The Newest California Tax Scheme: Jacking Your Water Rates
Earlier this year the State of California mandated that public water agencies throughout the state implement reductions in water use by 25 percent statewide from 2013 levels due to the ongoing drought. Many water agencies were required to reduce water consumption by as much as 36 percent.
The state surpassed the 25 percent savings, with only a few water agencies being fined (one being the City of Redlands.)
Congratulations are due to Californians and their successful efforts to save water. Certainly, during any drought, conservation of water is important. Hopefully this drought, and its eventual end, will cause California to analyze and resolve certain water policy issues that exacerbated the current situation such as the following matters.
According to the Public Policy Institute of California 50 percent of water used in the state is for “environmental” purposes, while 40 percent is for agriculture and a mere 10 percent is urban. Yet, California’s water conservation efforts are focused on the “10 percent” of use related to watering lawns, taking showers and flushing toilets.
The State of California, despite having passed numerous water bonds over the past 4 decades has not developed a single significant water project since the 1960’s. The last major attempt at any statewide project was the Peripheral Canal in the 1980’s which died. No major storage facilities have been built by the state, but some have been completed by local agencies (Diamond Valley Lake in Hemet is an example.)
California currently has no plans to develop more storage or ground water capture facilities.
With all of these factors out in the open, there is one thing that is very clear: regardless of how soon California pulls out of this latest drought, which may be as early as this year, California residents will pay much more for the water they use (or don’t use) in the future regardless of their conservation efforts.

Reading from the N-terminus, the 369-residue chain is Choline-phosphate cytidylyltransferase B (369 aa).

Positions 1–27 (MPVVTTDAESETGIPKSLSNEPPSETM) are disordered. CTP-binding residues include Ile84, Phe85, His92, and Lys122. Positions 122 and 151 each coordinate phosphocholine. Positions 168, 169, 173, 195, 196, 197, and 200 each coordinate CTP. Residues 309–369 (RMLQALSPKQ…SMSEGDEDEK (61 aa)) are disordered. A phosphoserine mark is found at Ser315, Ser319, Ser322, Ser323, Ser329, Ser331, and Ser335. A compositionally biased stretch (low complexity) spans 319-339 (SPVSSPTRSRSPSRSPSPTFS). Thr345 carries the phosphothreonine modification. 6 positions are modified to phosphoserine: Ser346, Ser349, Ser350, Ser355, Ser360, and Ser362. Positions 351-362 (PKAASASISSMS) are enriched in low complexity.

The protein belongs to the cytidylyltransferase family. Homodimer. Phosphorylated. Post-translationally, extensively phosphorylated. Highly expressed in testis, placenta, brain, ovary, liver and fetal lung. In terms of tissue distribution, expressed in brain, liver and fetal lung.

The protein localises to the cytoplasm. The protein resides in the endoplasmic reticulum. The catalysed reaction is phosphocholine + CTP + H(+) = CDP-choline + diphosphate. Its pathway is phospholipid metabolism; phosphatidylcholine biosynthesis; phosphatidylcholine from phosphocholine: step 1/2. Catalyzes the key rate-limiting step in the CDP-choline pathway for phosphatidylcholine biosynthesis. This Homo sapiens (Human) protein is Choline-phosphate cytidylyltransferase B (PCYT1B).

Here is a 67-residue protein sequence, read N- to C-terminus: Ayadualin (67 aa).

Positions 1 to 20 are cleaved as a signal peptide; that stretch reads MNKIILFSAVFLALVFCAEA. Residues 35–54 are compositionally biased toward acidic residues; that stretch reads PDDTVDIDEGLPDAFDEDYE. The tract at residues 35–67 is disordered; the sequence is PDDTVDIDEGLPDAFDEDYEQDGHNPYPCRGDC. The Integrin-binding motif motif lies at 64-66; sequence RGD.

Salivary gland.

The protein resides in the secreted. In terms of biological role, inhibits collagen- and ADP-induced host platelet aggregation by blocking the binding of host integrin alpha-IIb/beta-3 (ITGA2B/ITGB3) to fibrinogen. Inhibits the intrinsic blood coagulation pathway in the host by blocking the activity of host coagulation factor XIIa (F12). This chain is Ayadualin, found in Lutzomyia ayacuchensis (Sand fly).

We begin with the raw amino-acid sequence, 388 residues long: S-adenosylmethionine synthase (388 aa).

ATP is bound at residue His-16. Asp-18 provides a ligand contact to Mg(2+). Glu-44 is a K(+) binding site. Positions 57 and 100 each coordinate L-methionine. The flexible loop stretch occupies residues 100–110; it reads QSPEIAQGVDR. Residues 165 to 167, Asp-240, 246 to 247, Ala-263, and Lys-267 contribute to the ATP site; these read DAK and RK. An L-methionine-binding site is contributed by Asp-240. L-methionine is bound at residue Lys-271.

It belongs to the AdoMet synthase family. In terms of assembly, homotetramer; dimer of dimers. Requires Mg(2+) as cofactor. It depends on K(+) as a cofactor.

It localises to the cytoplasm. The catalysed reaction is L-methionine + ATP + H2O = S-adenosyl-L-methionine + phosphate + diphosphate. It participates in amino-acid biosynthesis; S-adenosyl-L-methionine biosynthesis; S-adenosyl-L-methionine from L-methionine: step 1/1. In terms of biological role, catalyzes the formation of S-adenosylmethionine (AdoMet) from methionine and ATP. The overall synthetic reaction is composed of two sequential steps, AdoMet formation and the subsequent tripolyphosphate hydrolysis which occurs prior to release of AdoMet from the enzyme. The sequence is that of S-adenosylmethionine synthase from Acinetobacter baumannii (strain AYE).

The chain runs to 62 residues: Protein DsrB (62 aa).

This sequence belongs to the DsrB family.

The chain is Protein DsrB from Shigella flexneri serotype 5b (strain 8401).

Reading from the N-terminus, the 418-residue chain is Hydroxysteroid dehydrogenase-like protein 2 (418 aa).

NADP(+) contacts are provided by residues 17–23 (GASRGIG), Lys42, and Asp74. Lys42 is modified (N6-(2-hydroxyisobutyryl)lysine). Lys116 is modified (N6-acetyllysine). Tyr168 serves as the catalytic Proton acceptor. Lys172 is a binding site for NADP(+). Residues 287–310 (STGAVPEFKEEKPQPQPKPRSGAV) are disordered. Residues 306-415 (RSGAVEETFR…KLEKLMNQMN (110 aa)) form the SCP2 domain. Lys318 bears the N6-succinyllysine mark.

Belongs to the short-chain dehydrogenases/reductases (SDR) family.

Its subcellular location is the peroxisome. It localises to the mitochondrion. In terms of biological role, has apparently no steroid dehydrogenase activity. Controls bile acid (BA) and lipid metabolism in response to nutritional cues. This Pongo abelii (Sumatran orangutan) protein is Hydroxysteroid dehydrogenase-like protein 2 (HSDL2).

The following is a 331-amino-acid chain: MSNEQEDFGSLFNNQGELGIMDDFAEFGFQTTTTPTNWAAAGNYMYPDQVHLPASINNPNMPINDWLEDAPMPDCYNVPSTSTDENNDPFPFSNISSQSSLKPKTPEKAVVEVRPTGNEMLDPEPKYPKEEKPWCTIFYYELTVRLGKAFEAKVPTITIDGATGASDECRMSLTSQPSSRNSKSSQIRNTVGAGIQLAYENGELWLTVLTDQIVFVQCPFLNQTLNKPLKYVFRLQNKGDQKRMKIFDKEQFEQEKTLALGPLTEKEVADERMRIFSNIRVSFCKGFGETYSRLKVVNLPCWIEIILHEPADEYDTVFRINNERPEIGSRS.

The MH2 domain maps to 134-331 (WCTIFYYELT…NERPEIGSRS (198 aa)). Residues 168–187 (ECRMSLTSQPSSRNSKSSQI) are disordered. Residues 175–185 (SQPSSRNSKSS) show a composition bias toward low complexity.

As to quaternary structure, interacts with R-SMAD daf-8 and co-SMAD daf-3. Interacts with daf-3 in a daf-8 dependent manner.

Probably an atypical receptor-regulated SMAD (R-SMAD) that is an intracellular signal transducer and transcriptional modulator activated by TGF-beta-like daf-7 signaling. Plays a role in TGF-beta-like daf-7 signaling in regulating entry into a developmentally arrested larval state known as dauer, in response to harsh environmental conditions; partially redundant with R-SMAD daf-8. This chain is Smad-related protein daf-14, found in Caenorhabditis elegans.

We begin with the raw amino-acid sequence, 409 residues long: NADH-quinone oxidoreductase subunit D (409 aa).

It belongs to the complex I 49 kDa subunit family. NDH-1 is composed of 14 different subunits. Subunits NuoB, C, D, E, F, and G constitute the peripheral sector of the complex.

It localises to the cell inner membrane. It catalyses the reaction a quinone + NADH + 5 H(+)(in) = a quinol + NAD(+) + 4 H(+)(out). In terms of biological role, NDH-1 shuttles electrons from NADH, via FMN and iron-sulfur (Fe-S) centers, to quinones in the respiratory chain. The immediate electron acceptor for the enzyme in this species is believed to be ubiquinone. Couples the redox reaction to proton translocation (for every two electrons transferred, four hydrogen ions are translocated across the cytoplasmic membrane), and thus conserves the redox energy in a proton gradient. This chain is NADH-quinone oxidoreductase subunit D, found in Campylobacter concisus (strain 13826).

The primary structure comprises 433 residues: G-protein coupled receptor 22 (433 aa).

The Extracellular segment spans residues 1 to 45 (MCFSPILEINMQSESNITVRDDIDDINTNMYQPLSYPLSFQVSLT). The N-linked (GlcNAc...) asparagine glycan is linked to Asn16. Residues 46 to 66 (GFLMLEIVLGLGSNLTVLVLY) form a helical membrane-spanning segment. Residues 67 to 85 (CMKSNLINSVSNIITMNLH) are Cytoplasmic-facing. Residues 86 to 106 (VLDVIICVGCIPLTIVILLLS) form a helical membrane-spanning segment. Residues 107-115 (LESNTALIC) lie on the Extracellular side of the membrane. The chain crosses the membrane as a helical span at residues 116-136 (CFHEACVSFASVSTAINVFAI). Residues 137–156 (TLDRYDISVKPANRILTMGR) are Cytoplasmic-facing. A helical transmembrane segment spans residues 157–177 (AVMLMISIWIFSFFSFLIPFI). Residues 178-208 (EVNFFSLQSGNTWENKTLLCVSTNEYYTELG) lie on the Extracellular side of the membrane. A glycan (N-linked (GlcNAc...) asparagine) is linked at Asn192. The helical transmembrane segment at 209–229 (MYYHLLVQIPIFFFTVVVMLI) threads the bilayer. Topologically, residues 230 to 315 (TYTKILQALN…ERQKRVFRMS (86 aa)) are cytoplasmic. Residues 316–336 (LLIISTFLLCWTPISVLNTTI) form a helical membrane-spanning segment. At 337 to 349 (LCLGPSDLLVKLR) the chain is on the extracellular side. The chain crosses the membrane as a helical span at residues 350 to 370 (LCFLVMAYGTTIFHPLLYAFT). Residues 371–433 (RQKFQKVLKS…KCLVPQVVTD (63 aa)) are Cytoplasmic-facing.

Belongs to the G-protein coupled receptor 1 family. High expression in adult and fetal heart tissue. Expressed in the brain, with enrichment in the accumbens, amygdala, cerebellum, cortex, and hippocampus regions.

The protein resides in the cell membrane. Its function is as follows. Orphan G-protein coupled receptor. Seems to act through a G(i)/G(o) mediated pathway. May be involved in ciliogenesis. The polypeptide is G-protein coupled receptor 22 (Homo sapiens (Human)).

While California is hauling in record tax revenues due to increasing property values and increased incomes in the technology sector of the economy, none of those revenues are being invested in efforts to develop new long term storage or water transmission projects that should have been built years ago to meet our population growth. Instead, California has surmised, falsely, that future water needs can be resolved solely through conservation. But while conservation has successfully reduced water usage even as population growth ensued, you can’t solve 100 percent of the state’s water problem by addressing only 10 percent of water users.
Now, the agencies that provide water to residential and nonagricultural consumers are proposing to hike water rates, because we Californians have saved so much water that the water agencies cannot cover their operating costs based on current rates. This is because a pipe in the ground costs the same to build and maintain whether it carries 1000 gallons of water or 10.
Water agencies, through forced conservation mandates manipulated by state government, are attempting to create new tiered rate structures to encourage water conservation based in part on the assumption that current conservation levels must last in perpetuity.
This is a false assumption that precludes policy changes in California that could either reduce the level of water allocated to environmental purposes (after all, the Delta Smelt will soon be extinct) or increase the development of better water transmission, storage, technology or of new supplies.
There is simply no logical reason to assume that water conservation activity must be maintained at record drought levels when the drought ends. The ONLY reason that would be necessary, is if the State of California WANTS to keep water rates high in order to separate Californians from even more of their hard earned dollars.
The argument that California is in a record drought today and that therefore Californian’s must permanently give up their green lawns and pools forever or face future disaster is a false dichotomy. It is a false choice that incorrectly assumes that the drought will go on indefinitely and that water solutions other than extreme conservation cannot be created. As California has proven over and over again, these scenarios are not true.
These are false choices created by politicians like Jerry Brown who only want to control our behavior and jack our water rates, and extreme environmentalists who despise human and economic growth. If Jerry Brown and his extremist friends want to skip showers, that is their choice and their spouse’s problems, not ours.